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West Blast Investigation Could Be Completed By May 10

 
Anonymous Coward
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05/02/2013 10:24 AM
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West Blast Investigation Could Be Completed By May 10
The Committee on Homeland Security and Public Safety hearing in Austin was held Wednesday. State Fire Marshal Chris Connealy and Assistant State Fire Marshal Kelly Kistner hope to complete their onsite investigation. Article states there are now 80 working on the investigation instead of 70.

[link to www.kwtx.com]

The committee plans to hear testimony from representatives of state agencies with jurisdiction over such facilities including the Department of Public Safety, Division of Emergency Management, Emergency Management Council, Office of the State Chemist, Commission on Environmental Quality, Department of Agriculture, Department of State Health Services, and the State Fire Marshal's Office.

The force of the explosion damaged or destroyed dozens of homes and buildings including a nursing home, a two-story apartment complex and three of West’s schools, only one of which can be repaired, according to a report from a firm hired to assess the impact of the blast on the facilities.

[link to austin.ynn.com]

"Safety as far as the storing of the chemicals, I think this will give all state agencies the ability to go back and look at the rules they propagate," Homeland Security and Public Safety Chairman, Democrat Joe Pickett, said.

State agencies that help regulate the highly volatile ammonium nitrate were aware of the chemical stored at the plant.

Details released at the hearing also discredited early speculation that members of the volunteer fire department attacked the fire outside of proper procedure. First responders did everything correctly and according to their training, Connealy said.

Approximately 110,000 lbs of anhydrous ammonia was also on-hand at the plant.

Investigators say that even after the blast, that chemical was found safely contained, so they do not believe it played a role in the fire or explosion. Statewide there are more 1,100 facilities like the West plant holding explosive compounds.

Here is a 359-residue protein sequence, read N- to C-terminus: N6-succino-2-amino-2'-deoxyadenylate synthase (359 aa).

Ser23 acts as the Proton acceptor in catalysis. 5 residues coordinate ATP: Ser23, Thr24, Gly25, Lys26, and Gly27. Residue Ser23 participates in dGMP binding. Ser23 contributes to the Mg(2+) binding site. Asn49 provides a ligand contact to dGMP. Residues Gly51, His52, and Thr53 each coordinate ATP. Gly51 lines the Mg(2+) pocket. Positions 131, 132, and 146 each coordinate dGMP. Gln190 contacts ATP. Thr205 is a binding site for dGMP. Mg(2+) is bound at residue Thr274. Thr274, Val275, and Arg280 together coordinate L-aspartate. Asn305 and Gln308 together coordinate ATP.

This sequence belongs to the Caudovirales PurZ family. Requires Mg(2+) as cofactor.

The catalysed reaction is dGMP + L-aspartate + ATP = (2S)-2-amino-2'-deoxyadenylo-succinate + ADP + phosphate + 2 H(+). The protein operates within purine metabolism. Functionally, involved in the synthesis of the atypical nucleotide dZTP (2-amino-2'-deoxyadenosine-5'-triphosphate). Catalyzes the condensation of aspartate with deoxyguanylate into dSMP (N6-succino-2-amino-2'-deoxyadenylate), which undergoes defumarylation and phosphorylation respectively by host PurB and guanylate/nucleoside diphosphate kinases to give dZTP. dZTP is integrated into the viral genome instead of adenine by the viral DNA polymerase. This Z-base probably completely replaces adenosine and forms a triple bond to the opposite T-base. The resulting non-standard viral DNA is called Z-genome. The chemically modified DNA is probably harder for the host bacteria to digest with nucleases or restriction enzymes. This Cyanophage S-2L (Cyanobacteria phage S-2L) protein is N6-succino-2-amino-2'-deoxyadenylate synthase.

The state department of insurance says the amount of liability insurance on hand at the property was insufficient to cover the risk considering the amount of chemicals on hand.

It was also made public at the hearing that no local emergency plan was in place that would have told the proper authorities the amount and type of materials stored at the plant. In West, the community would fall under the McLennan County Plan. In comparison, Harris County has 17 such local planning groups.

They are comparing McLennan County to Harris County. Harris is Houston, so how does that compare?
Anonymous Coward (OP)
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05/02/2013 10:43 AM
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In the previous articles, State Rep. Joe Pickett is democrat. Progress Texas, PAC, says it is a basic attitude of resisting the fed.

[link to www.kxan.com]

"We literally have to sift through all the soil — all the items that exploded out of the plant, collect those, try to reconstruct the facility," Connealy said. "We are well down that path. But (May 10) is an approximate date. Don't hold us to that."

"Everything will be touched. It will be analyzed and it will be looked at," he said.

Connealy said investigators are combing through a 14.9-acre area and compared the work to an archaeological dig. He said the federal Bureau of Alcohol, Tobacco and Firearms has so far spent $500,000 on the investigation and expects that price tag to double.

Lawmakers hauled the fire marshal before the state House Homeland Security and Public Safety Committee in the first hearing at the Capitol since the explosion. Leaders of several other state investigative and regulatory agencies also testified about their role monitoring the West plant and similar facilities statewide.

State Rep. Joe Pickett, chairman of the committee, began the two-hour hearing with a moment of silence for the West victims. He emphasized several times that the purpose of the meeting wasn't to point fingers but instead learn how the state stays on tops of similar facilities that store dangerous materials.

That did not stop others from criticizing the regulations, or lack thereof, in place.

"You have a basic Texas attitude of resisting federal government," said Jim Moore with Progress Texas, a political action committee.

The explosion has spawned at least six lawsuits, including one from the family of a volunteer firefighter killed in the blast. Also suing are two insurance companies, a nursing home resident and a West couple.